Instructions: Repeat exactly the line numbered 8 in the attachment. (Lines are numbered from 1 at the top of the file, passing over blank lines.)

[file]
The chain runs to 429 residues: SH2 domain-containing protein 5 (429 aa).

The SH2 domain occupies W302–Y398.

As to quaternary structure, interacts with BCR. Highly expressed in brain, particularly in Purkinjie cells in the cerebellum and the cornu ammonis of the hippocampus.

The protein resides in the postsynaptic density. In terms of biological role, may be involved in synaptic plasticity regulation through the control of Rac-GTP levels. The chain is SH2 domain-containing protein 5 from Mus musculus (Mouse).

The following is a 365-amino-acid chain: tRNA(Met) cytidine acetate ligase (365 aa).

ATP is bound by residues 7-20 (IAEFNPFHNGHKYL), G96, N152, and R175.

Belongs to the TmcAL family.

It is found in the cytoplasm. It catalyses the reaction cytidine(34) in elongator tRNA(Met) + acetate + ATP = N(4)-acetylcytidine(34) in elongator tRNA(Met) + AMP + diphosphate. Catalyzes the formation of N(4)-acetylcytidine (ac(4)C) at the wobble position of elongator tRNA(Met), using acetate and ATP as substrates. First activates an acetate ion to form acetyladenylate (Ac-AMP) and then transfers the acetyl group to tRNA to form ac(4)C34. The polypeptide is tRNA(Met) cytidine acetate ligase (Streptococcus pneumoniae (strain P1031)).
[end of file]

It is found in the cytoplasm. It catalyses the reaction cytidine(34) in elongator tRNA(Met) + acetate + ATP = N(4)-acetylcytidine(34) in elongator tRNA(Met) + AMP + diphosphate. Catalyzes the formation of N(4)-acetylcytidine (ac(4)C) at the wobble position of elongator tRNA(Met), using acetate and ATP as substrates. First activates an acetate ion to form acetyladenylate (Ac-AMP) and then transfers the acetyl group to tRNA to form ac(4)C34. The polypeptide is tRNA(Met) cytidine acetate ligase (Streptococcus pneumoniae (strain P1031)).